Over the past decade explainable artificial intelligence has evolved from a predominantly technical discipline into a field that is deeply intertwined with social sciences. Insights such as human preference for contrastive -- more precisely, counterfactual -- explanations have played a major role in this transition, inspiring and guiding the research in computer science. Other observations, while equally important, have received much less attention. The desire of human explainees to communicate with artificial intelligence explainers through a dialogue-like interaction has been mostly neglected by the community. This poses many challenges for the effectiveness and widespread adoption of such technologies as delivering a single explanation optimised according to some predefined objectives may fail to engender understanding in its recipients and satisfy their unique needs given the diversity of human knowledge and intention. Using insights elaborated by Niklas Luhmann and, more recently, Elena Esposito we apply social systems theory to highlight challenges in explainable artificial intelligence and offer a path forward, striving to reinvigorate the technical research in this direction. This paper aims to demonstrate the potential of systems theoretical approaches to communication in understanding problems and limitations of explainable artificial intelligence.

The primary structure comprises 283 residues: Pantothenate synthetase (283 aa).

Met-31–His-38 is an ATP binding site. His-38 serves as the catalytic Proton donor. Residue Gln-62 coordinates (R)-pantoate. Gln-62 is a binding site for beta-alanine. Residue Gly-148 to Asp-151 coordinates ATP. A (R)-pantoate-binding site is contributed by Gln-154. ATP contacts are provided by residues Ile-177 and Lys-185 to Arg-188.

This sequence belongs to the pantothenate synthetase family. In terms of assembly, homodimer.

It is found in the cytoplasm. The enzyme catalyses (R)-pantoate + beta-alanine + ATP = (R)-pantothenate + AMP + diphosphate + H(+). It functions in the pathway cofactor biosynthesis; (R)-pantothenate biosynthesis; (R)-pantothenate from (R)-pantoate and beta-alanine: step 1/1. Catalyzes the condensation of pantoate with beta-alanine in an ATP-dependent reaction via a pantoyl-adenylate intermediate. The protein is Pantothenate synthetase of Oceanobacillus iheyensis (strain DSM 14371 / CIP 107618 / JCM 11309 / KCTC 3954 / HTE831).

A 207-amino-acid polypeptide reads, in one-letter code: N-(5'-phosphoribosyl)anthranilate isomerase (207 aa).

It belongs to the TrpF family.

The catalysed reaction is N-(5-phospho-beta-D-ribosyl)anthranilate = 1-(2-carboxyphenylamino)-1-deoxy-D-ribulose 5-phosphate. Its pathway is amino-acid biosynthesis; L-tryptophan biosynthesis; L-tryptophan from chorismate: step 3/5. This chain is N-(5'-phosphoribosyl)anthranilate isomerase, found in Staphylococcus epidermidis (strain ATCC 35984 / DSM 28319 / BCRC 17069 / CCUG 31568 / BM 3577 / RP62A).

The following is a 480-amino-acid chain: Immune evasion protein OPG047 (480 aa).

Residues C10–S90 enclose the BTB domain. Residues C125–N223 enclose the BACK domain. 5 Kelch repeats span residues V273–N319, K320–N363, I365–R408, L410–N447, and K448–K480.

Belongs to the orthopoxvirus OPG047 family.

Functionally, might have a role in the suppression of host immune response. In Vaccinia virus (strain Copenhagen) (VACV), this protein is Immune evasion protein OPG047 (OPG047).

Explainability techniques for data-driven predictive models based on artificial intelligence and machine learning algorithms allow us to better understand the operation of such systems and help to hold them accountable. New transparency approaches are developed at breakneck speed, enabling us to peek inside these black boxes and interpret their decisions. Many of these techniques are introduced as monolithic tools, giving the impression of one-size-fits-all and end-to-end algorithms with limited customisability. Nevertheless, such approaches are often composed of multiple interchangeable modules that need to be tuned to the problem at hand to produce meaningful explanations. This paper introduces a collection of hands-on training materials -- slides, video recordings and Jupyter Notebooks -- that provide guidance through the process of building and evaluating bespoke modular surrogate explainers for tabular data. These resources cover the three core building blocks of this technique: interpretable representation composition, data sampling and explanation generation.